Finally, the regular use of standard design criteria and construction processes resulted in a commodity-like facility, as opposed to a more costly tailormade process, which further enhanced the economies of scale and the experience curve in the construction operations.

Other strategies that can be used to overcome and cope with fragmented industries can be extended to other sectors, such as adding increased value to services and providing basic/no frills services representing cost effective results and support operations. Construction contractors in Russia can find the right strategy by carefully analyzing the industry environment, observing those strategies that already proved successful, and matching the strategies identified with the internal strengths and weaknesses of their organizations.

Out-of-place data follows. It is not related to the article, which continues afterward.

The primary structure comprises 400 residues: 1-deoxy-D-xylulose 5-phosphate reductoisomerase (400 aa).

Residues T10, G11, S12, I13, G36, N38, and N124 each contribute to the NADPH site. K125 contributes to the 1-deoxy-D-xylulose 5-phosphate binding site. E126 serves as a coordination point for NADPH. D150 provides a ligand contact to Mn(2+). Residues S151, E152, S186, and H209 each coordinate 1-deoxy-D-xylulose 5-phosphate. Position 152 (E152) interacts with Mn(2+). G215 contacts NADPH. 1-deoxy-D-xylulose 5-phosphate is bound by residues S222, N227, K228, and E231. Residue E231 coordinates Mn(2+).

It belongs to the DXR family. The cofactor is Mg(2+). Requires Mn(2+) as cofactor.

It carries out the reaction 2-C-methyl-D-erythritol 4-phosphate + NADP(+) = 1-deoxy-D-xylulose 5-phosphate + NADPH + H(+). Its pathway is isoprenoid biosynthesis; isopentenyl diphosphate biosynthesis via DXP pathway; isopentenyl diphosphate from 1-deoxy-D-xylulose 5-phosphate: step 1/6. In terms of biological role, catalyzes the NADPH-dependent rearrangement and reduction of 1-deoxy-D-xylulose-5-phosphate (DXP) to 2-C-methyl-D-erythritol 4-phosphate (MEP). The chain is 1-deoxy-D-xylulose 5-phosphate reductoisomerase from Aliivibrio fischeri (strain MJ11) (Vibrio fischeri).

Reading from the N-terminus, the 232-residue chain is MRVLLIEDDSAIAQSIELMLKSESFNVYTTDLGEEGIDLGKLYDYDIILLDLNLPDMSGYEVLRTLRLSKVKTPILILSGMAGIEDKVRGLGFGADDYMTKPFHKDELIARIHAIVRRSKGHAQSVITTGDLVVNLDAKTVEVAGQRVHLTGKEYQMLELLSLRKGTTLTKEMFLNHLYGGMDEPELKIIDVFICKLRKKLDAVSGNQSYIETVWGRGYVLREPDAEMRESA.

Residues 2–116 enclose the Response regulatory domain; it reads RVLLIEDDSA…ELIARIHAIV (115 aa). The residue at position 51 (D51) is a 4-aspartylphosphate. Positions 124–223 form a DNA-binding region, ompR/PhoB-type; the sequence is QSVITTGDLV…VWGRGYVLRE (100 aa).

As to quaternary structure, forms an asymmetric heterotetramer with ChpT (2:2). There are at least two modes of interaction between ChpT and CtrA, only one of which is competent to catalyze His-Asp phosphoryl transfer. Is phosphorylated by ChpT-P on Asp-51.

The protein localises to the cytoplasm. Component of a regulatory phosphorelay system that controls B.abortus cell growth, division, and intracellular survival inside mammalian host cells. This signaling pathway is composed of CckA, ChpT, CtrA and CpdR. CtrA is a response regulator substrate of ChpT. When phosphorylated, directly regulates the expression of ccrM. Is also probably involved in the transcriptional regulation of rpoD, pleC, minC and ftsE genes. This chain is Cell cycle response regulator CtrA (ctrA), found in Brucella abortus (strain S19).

References:

[1] Kangari, R., “Risk Management Perception and Trends of U.S. Construction”, ASCE Journal of Construction Engineering and Management, Vol.121, No.4, 1995, pp.422-429

[2] Porter, M., Competitive Advantage, Frer Press

Figure 1. Comparison of major risks in the Russian and the U.S. construction industries
Table 1. Most important risks in construction projects as identified by Top 100 U.S. contractors
Table 2. Contrasts between the U.S. and Russian construction industries as to perceived project risks